Windows Phone now comes in the supersize variety.
The third and latest update from Microsoft, released Monday, brings a number of incremental upgrades and changes to Windows Phone 8. The most crucial of them is support for a higher-resolution display and larger screen sizes, enabling its partners to finally get into the so-called phablet business.
Phablets, a mashup of a phone and tablet, have quietly become a vital part of any handset manufacturer's product lineup. While they remain a niche business in the US, the oversize phones are proving to be popular in regions such as Asia where, it just so happens, the fledgling operating system is doing pretty well.
"The update will fill the last piece in terms of screen size," said Greg Sullivan, part of Microsoft's Windows Phone team.
It won't be long before we see a Windows Phone phablet hit the scene -- Nokia is widely expected to unveil one at an event in Abu Dhabi, United Arab Emirates, next week.
Microsoft is a little late to the game, following behind a path blazed by Samsung Electronics, which is credited with creating the phablet market with its Galaxy Note franchise. Samsung is already on the third iteration of the Galaxy Note, which has won over critics that once mocked the large display.
That's been normal for Windows Phone, which often falls behind when it comes to specs and support for new technologies because Microsoft must approve their support. The latest update, for instance, finally allows manufacturing partners to incorporate faster quad-core processors into the phones. Bluetooth 4.0, also known as Low Energy, is a standard incorporated by iOS and Android, but isn't yet embraced by Windows Phone.
Sullivan said that Microsoft would prefer to keep a consistent experience on its phones rather than jump at every new feature or technology.
But now there are many options in the market beyond the Galaxy Note 3, including LG's Optimus G Pro or the even bigger Galaxy Mega. HTC is also expected to unveil its own phablet, the One Max, at an event tomorrow. The Galaxy Note phones, however, have really been the only legitimate hit out of the bunch.
So the question is: will anyone even care about a Windows Phone phablet?
But Sullivan argued the update does more than just allow for a larger screen. The changes include the ability to add another column of tiles, allowing users to fit more on their screen.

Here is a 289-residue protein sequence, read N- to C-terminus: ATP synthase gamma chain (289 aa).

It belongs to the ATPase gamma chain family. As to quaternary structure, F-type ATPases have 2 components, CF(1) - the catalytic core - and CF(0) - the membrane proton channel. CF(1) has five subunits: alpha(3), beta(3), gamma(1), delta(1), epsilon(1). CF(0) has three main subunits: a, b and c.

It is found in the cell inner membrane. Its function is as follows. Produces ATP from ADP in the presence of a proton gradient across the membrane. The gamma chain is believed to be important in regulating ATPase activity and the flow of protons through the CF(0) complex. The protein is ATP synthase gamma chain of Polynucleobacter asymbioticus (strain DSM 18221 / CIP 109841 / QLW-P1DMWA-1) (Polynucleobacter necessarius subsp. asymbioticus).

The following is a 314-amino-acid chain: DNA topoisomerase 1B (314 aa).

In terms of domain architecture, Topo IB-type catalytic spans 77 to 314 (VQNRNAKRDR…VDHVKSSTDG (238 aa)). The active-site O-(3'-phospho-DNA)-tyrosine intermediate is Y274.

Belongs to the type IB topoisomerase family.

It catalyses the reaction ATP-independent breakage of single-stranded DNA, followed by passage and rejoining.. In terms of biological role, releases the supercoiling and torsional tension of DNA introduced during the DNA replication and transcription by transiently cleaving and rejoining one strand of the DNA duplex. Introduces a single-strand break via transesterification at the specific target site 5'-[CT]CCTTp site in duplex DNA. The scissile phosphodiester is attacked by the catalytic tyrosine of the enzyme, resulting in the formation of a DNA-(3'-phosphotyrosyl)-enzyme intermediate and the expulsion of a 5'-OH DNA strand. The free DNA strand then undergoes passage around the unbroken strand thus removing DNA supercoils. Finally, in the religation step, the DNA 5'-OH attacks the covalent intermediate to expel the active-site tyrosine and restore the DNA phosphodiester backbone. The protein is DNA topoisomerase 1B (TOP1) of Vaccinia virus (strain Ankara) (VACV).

"It was important not to just make it bigger, but modify it to take advantage of the increased screen real estate," Sullivan said.
The current largest Windows Phone device features a 4.8-inch display. The update will allow for phones with displays that range between 5 inches and 7 inches, Sullivan said.
As the distant third operating system behind Google's Android and Apple's iOS, Microsoft needed to quickly fill all possible product gaps. Windows Phone is pegged to finish the year with 3.9 percent of the global smartphone market this year, with its share increasing to 10.2 percent by 2017, according to IDC.
In comparison, Android will end the year with more than three quarters of the market, with Apple controlling 17 percent.
Thanks to Nokia's deal-making in countries such as China and a wave of colorful and affordable devices, Windows Phones have steadily grown in many international markets, particularly emerging ones where the growth is faster.
Nokia's smartphone team will work to continue that trajectory when Microsoft takes control of that business.
While Microsoft is seeing growth overseas, the US market continues to struggle. Smartphones launched by Nokia and HTC after the launch of Windows Phone 8 last year were crushed by competition from the Galaxy S4 and iPhone 5. HTC in particular took it hard, and hasn't sought to make another Windows Phone after the failure of its Windows Phone 8X and 8S.
The US is proceeding in the right direction, Sullivan said, but noted the lack of progress relative to other markets.
Windows Phone, he said, was making more of an impression with first-time smartphone owners looking to upgrade from a basic phone. He touted the same, consistent experience on a low- and high-end Windows Phone as an advantage over the other platforms.
At least one hurdle is out the way. With BlackBerry throwing in the towel and giving up on the smartphone market, Windows Phone is the No. 3 platform by default. Sullivan said the platform was benefiting from the clarity that comes from two competing upstarts.
Sullivan on BlackBerry: "We're clearly trending in different directions."
Still, Windows Phone has a long way to go before catching up with the likes of iOS and Android. Despite its progress coaxing developer support, Windows Phone remains a low priority relative to the larger platforms, and Microsoft still has to be proactive in getting developers on board.
Sullivan said the platform would have to get past the 10 percent market share mark before app developers come knocking on its door instead.
Microsoft still has a goal to be the No. 1 mobile platform on the market, Sullivan said. As ludicrous as that sounds, he knows shakeups can happen at any time.
"This market can change pretty dramatically," Sullivan said.
Microsoft is desperately hoping things swing in its favor.